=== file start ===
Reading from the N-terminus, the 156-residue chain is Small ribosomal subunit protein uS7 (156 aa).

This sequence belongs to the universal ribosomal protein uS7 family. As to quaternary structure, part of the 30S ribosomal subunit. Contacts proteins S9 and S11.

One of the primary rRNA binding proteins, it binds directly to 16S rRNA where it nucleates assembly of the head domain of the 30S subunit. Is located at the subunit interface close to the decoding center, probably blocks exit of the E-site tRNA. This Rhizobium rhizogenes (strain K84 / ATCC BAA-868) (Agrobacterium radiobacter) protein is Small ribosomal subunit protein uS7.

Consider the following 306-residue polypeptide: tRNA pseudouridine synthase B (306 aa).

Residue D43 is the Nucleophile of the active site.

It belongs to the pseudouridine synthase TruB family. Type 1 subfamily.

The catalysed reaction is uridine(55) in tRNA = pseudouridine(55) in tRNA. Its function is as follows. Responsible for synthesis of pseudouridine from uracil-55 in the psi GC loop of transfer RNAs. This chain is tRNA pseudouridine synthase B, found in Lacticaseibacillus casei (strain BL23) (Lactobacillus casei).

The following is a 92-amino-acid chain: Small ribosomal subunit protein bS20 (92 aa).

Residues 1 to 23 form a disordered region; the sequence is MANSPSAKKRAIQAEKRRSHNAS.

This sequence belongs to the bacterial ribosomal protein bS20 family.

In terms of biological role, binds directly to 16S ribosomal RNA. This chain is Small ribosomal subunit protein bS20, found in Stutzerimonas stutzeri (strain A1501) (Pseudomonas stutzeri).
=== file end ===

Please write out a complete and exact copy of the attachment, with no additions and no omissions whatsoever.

Reading from the N-terminus, the 156-residue chain is Small ribosomal subunit protein uS7 (156 aa).

This sequence belongs to the universal ribosomal protein uS7 family. As to quaternary structure, part of the 30S ribosomal subunit. Contacts proteins S9 and S11.

One of the primary rRNA binding proteins, it binds directly to 16S rRNA where it nucleates assembly of the head domain of the 30S subunit. Is located at the subunit interface close to the decoding center, probably blocks exit of the E-site tRNA. This Rhizobium rhizogenes (strain K84 / ATCC BAA-868) (Agrobacterium radiobacter) protein is Small ribosomal subunit protein uS7.

Consider the following 306-residue polypeptide: tRNA pseudouridine synthase B (306 aa).

Residue D43 is the Nucleophile of the active site.

It belongs to the pseudouridine synthase TruB family. Type 1 subfamily.

The catalysed reaction is uridine(55) in tRNA = pseudouridine(55) in tRNA. Its function is as follows. Responsible for synthesis of pseudouridine from uracil-55 in the psi GC loop of transfer RNAs. This chain is tRNA pseudouridine synthase B, found in Lacticaseibacillus casei (strain BL23) (Lactobacillus casei).

The following is a 92-amino-acid chain: Small ribosomal subunit protein bS20 (92 aa).

Residues 1 to 23 form a disordered region; the sequence is MANSPSAKKRAIQAEKRRSHNAS.

This sequence belongs to the bacterial ribosomal protein bS20 family.

In terms of biological role, binds directly to 16S ribosomal RNA. This chain is Small ribosomal subunit protein bS20, found in Stutzerimonas stutzeri (strain A1501) (Pseudomonas stutzeri).